World Champs, Day 4 Evening Session: Intrigue Surrounds Four Championship Finals -- July 27, 2005
By John Lohn and Phil Whitten
MONTREAL, Canada, July 26. THE fourth day of finals at the World Championships is male-dominated, as three of the four championship races are among the men. Titles will be determined in the 50-meter breaststroke, 200-meter butterfly and the 800 freestyle. For the women, the 200 freestyle crown will be decided. Here’s a look at the championship events.
Men’s 50 Breaststroke (JL)
With two of the primary contenders eliminated in early-round action – world-record holder Oleg Lisogor (Ukraine) and defending champ James Gibson (Great Britain) – this event has taken on a new look. Aside from the absence of Lisogor and Gibson, American Brendan Hansen, the champion in the 100 breast, decided to skip the event and concentrate on the 200. Hansen would have been the favorite.
The bronze medalist in the 100 breast, France’s Hugues Duboscq has looked strong throughout the week and possesses the necessary speed to win the one-lap event. Duboscq earned the top seed for the final when he won his semifinal heat in 27.73. He’ll be challenged by American Mark Gangloff, who qualified fourth in 27.90, but had Tuesday’s fastest time overall, a 27.49 from the preliminaries.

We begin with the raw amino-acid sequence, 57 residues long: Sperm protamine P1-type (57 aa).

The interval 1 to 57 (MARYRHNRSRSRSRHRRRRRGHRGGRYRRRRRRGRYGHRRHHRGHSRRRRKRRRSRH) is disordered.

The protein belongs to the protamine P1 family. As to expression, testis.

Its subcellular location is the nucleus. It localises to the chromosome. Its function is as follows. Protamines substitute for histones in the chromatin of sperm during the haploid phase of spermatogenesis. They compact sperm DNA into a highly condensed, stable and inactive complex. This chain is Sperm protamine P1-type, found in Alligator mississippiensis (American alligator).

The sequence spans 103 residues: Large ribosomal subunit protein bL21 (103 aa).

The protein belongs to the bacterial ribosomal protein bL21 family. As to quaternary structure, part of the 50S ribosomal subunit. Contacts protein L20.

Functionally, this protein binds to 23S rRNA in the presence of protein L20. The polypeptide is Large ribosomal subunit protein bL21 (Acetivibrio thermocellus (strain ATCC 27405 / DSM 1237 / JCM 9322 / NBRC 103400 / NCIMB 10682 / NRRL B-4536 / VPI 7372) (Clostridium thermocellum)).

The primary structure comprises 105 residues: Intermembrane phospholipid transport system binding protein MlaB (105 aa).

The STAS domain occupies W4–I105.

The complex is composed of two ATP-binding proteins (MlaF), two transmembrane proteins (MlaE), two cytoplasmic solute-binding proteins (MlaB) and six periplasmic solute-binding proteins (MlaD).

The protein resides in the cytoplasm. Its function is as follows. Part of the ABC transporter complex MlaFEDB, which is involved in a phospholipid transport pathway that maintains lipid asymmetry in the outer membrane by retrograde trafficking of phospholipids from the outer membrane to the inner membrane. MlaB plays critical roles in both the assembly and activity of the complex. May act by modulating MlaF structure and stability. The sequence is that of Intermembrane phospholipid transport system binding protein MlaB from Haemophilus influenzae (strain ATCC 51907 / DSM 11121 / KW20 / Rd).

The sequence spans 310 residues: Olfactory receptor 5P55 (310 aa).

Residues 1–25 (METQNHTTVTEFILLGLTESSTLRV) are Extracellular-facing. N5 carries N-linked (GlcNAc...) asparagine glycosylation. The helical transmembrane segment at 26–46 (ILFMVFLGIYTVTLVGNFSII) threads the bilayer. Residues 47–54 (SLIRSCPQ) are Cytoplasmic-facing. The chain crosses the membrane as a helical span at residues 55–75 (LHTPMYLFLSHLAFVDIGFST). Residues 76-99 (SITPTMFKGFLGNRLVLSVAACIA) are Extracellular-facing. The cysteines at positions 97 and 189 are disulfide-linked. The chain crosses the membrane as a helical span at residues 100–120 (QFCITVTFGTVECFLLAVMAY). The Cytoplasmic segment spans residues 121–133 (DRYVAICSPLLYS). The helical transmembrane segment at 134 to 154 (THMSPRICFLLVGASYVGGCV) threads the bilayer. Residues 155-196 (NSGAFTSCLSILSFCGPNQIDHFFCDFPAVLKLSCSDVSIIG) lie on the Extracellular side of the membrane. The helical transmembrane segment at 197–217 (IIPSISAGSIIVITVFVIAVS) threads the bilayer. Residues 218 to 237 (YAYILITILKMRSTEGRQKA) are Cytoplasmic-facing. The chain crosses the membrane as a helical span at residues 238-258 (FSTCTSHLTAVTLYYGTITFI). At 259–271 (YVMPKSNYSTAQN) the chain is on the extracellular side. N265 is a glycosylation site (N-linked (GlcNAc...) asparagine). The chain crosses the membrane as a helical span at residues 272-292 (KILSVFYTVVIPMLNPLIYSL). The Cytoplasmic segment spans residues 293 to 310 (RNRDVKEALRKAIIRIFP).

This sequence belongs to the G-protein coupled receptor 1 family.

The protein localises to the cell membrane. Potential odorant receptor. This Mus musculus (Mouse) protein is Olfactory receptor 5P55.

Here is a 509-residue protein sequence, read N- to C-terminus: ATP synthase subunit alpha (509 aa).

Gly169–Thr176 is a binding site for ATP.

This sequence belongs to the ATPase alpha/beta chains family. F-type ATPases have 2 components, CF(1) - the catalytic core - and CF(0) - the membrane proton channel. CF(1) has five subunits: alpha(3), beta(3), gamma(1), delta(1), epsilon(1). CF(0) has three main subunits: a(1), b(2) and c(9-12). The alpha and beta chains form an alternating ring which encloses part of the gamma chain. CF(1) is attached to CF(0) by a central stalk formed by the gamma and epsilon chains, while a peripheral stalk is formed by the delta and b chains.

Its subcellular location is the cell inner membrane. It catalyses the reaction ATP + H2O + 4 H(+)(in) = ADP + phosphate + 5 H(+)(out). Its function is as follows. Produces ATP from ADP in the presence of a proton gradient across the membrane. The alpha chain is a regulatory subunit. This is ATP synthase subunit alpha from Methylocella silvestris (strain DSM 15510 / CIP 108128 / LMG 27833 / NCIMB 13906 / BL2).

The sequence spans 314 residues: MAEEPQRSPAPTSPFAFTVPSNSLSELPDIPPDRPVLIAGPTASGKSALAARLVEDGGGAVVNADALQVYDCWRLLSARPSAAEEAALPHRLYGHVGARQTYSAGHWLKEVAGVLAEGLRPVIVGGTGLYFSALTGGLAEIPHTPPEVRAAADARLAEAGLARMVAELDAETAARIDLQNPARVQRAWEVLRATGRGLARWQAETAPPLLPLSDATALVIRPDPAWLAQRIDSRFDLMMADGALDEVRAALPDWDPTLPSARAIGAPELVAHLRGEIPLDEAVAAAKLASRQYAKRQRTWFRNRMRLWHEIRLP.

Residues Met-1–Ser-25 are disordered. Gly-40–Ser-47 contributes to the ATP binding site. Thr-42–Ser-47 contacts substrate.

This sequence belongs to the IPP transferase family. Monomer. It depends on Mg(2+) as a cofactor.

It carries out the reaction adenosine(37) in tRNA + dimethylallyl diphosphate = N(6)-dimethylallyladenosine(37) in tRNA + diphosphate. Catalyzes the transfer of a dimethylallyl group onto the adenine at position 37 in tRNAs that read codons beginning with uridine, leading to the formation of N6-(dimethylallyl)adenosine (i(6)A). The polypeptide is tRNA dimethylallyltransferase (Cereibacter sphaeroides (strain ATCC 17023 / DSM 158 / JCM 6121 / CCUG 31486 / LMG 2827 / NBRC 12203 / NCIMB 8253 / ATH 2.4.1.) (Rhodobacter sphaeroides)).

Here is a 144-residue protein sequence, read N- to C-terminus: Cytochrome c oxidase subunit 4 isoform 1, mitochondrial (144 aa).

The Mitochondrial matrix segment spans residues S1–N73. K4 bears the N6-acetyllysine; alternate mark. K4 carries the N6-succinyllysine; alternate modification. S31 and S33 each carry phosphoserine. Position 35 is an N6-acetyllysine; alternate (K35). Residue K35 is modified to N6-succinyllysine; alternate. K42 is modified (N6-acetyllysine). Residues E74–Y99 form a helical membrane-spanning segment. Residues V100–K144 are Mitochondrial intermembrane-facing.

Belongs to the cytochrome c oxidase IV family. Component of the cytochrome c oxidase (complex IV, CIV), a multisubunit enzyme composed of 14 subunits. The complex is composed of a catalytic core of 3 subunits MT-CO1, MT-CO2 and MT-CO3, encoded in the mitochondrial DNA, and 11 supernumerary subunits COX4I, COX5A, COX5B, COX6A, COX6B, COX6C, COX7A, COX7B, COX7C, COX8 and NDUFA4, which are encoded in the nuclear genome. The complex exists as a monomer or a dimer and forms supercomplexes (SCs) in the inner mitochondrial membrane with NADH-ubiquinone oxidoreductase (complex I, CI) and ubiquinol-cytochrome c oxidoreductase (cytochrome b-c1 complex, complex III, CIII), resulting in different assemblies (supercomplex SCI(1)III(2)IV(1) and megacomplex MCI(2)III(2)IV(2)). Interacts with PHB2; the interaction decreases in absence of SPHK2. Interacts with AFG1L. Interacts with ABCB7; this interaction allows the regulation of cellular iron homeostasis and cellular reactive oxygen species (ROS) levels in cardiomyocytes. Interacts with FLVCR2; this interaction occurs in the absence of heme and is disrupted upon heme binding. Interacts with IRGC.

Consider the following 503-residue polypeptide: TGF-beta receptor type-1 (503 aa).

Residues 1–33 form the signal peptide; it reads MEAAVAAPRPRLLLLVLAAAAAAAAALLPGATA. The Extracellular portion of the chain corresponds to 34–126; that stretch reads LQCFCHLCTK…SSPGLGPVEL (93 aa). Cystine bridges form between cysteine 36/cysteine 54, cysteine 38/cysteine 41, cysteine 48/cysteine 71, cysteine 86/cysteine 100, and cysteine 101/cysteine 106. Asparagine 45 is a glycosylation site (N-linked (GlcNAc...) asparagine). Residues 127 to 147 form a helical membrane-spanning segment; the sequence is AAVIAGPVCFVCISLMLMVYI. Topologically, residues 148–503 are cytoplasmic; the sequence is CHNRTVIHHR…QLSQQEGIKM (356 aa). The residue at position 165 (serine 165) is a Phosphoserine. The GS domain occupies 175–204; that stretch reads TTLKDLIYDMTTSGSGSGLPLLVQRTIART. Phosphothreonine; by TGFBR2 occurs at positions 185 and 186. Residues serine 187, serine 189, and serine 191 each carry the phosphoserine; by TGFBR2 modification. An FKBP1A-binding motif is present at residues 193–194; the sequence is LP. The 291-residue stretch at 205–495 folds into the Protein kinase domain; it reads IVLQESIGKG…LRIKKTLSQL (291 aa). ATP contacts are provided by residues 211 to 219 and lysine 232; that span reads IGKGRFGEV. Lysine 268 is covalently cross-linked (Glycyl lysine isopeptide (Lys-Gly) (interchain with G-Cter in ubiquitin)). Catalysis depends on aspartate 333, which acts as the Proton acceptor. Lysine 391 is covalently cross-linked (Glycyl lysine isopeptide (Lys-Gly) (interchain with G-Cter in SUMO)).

Slovenia’s Emil Tahirovic qualified second in 27.81, just ahead of the 27.89 of Japan’s Kosuke Kitajima, the silver medalist in the 100. Kitajima may not be a pure sprinter, but certainly has the ability to drop more time and contend for gold. The fifth and sixth spots are occupied by Great Britain’s Chris Cook (27.91) and Germany’s Mark Warnecke, the 35-year-old veteran who went 27.96 in the semifinals.
The 50 strokes being highly unpredictable at times, the aforementioned six men are all capable of ascending to the top step on the medal podium. Look for Duboscq to get slightly quicker, but if Gangloff can regain his Tuesday morning form, the Auburn product could capture his first world championship.
Women’s 200 Freestyle (PW)
Like many of the events in Montreal, the women's 200 free has no clear favorite. After the semifinals, a scant six-tenths of a second is all that separates the field, from top to bottom. In fact, you could almost make a case that the semifinalists who did not make it into the final constitute a stronger field than the eight who did.
Consider the four women who finished ninth through 12th: In ninth, U.S. Wunderkid Katie Hoff, who missed making the final by .01 seconds. In 10th, her U.S. teammate -- yes, no American made the final -- Whitney Myers, just .03 out of making the final. In 11th, .06 out of the final, Romania's Camelia Potec, the 2004 Olympic champion. In 12th, Costa Rica's Claudia Poll, the 1996 Olympic champion.
However, the race tonight will be among the eight young women who did make it into the final, and the event qualifies as a genuine toss-up. Nonetheless, it seems to us that five swimmers have a slight edge on the other three.
We picked Federica Pellegrini (Italy) to win this event in our pre-Championships forecast, and we're sticking with that. Britain's Melanie Marshall, the world's fastest 200 freestyler last year, wants to make up for her dismal showing in Athens, and she's got the speed to do it. Sweden's Josefin Lillhage, the eighth qualifier, dominated this event during the World Cup and she's got 54-second speed over 100 meters, making her a major threat.